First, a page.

From Marco Arment, on the new Nook Color’s supposed advantage over the Kindle:
”[B]ecause anyone comparison-shopping between the Nook and the Kindle, who has never owned either, will assume that color is better and choose the Nook, putting Amazon in the unenviable position of trying to explain why their screen is better to people who probably haven’t seen one in real life.
Fortunately for Amazon, there aren’t likely to be many people who actually see both devices and comparison-shop, since there probably isn’t a lot of overlap between the two retailers’ respective customers. And those who do see both aren’t likely to appreciate the Nook Color’s $249 price over the Kindle’s $139.”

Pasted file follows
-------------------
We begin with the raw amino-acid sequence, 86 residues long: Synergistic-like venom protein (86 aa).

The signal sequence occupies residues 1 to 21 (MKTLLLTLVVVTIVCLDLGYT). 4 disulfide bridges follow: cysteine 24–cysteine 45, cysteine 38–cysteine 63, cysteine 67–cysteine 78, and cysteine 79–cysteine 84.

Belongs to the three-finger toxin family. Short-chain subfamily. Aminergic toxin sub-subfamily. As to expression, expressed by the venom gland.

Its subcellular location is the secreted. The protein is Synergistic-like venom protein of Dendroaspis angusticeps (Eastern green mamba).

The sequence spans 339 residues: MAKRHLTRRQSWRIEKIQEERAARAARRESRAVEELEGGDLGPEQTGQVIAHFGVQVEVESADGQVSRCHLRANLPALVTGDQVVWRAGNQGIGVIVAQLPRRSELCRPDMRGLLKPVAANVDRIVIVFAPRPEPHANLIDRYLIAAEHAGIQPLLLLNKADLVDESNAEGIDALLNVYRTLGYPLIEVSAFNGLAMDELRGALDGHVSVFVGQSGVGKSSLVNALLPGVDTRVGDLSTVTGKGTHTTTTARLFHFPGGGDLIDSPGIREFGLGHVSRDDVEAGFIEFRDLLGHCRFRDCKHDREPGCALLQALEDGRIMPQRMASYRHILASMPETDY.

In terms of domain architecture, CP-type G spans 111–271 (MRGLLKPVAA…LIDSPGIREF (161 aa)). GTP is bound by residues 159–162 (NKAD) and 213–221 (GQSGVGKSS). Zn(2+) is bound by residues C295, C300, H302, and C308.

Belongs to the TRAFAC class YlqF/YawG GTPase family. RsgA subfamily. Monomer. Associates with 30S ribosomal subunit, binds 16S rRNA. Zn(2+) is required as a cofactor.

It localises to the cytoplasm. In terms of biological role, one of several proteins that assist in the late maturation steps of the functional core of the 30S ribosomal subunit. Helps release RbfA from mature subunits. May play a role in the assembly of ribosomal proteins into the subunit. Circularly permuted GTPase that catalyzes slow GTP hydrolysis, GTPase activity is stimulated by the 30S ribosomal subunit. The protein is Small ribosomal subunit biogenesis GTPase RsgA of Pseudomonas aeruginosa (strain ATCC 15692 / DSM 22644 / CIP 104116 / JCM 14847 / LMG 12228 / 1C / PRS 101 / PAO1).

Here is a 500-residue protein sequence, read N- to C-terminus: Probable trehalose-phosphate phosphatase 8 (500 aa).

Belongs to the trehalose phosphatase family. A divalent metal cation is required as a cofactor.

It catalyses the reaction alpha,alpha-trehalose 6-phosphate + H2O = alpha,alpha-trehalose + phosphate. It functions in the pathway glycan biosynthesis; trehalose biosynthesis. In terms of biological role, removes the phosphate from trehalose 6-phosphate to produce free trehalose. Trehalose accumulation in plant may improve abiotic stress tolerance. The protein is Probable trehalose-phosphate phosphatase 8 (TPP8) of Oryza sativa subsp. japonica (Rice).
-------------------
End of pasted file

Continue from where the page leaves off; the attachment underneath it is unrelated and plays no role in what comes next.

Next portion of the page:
I agree. Also fortunately for Amazon, it’s Barnes & Noble who is in the unenviable position of trying to prove their e-reader is anywhere near as cool as the Kindle.
The Kindle has gotten culturally significant enough now that, for many consumers, it’s become synonymous with e-readers. You can see it in Amazon’s recent marketing: it’s all about how the Kindle is a lifestyle/status symbol*.
“Cool” is probably the most desirable feature a product could have. It’s why there are Ipods and other MP3 player; why Iphone releases make headline news even if Android sells more phones.
It’s the difference between market player and market leader.
It’s pretty easy for the Nook to out-feature the Kindle. But it’s a long uphill battle to becoming cooler than one.
* : One might suppose it says alot that the Kindle gets an entire Oprah episode dedicated to it while the Nook (and the Sony e-reader!) can only manage appearances on the Ellen Degeneres Show.